In this article, we continue to dig into the patent application of Google regarding the method used to rank sites in search results. Interestingly, Google asserts in the application that it “might” consider user data as a factor in organizing search results.
What Is User Data?
Without being rude, you should already know what user data is as part of your site evaluation. Any owner of a site on the web should be constantly looking at user data found on site servers.
The site server should have an administrative program telling you what searches are being used to reach the site, better known as “search strings.” The program should also be telling you how many pages the user looks at on each visit and where in the site they go. By reviewing these statistics, you can identify the sections of your site that appeal to potential customers. If clients are leaving after visiting only one or two pages, such statistics should tell you that you have an abandonment problem. The new information from the Google patent should motivate you to closely monitor your site.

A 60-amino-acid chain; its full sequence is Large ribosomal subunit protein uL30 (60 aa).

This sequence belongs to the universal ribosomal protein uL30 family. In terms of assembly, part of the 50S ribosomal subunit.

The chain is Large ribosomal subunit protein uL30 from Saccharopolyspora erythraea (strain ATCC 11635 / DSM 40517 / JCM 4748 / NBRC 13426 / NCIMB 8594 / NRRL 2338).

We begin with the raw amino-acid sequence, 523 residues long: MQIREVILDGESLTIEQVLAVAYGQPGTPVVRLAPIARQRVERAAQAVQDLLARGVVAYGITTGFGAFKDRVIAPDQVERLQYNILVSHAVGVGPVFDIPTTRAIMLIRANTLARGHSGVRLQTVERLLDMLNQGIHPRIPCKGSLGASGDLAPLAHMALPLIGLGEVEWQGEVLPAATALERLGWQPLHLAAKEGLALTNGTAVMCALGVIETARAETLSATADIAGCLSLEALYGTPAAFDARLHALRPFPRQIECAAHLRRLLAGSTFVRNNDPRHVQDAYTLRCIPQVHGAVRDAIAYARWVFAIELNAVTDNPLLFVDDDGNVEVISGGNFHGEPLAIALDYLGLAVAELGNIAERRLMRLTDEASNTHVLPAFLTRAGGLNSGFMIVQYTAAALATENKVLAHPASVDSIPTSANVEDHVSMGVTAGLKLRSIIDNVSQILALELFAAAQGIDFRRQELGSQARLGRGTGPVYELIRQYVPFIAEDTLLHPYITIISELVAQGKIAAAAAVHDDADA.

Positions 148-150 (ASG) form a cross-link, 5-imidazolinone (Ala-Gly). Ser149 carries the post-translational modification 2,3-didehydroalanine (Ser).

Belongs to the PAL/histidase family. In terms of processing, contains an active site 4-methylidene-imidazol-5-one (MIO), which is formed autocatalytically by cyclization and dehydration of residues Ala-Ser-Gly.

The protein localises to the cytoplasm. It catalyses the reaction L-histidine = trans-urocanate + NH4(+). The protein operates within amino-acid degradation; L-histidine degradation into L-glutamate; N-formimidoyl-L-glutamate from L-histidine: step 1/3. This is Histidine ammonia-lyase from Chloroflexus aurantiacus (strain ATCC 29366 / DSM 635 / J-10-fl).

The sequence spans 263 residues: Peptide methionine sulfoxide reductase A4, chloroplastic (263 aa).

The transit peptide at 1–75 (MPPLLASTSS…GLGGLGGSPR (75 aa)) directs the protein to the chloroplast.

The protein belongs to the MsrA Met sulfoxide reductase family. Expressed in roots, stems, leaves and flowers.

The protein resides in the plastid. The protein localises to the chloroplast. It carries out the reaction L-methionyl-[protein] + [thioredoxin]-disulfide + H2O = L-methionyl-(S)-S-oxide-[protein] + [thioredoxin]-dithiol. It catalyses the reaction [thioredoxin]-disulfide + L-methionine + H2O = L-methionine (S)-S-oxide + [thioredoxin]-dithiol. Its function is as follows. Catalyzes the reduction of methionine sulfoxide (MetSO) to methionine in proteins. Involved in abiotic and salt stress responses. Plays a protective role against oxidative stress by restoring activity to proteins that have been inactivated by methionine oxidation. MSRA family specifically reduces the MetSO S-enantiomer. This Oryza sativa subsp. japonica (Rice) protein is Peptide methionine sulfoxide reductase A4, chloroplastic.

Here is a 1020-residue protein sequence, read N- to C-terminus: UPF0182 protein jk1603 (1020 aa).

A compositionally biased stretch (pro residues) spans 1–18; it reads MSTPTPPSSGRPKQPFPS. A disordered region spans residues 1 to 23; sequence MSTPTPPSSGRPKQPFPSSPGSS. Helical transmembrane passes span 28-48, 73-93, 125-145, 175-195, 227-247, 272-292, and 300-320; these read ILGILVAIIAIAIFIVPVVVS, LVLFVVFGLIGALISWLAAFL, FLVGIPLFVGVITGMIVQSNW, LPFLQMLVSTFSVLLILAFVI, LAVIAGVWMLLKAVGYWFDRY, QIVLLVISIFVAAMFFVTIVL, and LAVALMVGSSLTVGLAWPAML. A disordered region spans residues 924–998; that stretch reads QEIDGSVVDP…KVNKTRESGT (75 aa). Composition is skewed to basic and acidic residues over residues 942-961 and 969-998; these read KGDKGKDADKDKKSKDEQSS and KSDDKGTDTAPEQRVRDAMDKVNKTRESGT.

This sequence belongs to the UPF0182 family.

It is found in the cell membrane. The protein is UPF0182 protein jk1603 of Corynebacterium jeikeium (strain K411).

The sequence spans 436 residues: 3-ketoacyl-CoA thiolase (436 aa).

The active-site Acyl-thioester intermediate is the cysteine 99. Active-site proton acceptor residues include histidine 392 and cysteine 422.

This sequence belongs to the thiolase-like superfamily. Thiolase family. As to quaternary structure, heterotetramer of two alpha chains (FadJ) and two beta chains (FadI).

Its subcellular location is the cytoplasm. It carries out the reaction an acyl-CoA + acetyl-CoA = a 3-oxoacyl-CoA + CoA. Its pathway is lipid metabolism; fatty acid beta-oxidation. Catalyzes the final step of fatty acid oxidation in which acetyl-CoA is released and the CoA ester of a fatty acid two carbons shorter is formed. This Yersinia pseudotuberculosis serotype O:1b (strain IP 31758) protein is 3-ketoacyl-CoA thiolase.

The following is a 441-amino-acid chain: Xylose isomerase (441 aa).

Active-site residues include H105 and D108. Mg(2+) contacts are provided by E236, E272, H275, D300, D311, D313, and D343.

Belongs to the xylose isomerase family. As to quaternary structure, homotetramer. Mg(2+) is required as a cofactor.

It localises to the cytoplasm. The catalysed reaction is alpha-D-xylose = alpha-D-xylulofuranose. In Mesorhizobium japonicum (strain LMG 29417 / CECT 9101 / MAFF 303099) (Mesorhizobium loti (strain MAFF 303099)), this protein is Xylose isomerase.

Essentially, Google is also looking at your server statistics to determine the value of your content and factoring it into the rankings. Specifically, Google claims in the patent application that it tracks the amount of time that users spend accessing a page on your site. Having filed a few patent applications in my time, what this really means is Google is looking at how long a user spends on your site and how “deep” they go into it.
Expanding on this subject, Google details an additional factor. As with the Adwords program, Google is monitoring the click through rate on search results. The more click-throughs to your site from its listings in Google, the higher it will be moved in the search results.
Every Little Bit Helps
Google claims that it looks at what users are bookmarking. The apparent jist is that Google considers a site with a lot of bookmarks to be “worthy” of a higher ranking. In short, get out there and bookmark your sites!
The effort of Google to look for depth in a site should be commended. There is nothing worse then clicking onto a promising search result to find one crappy page full of links. With this new policy, Google rewards sites with healthy amounts of relevant pages. In short, content is king again.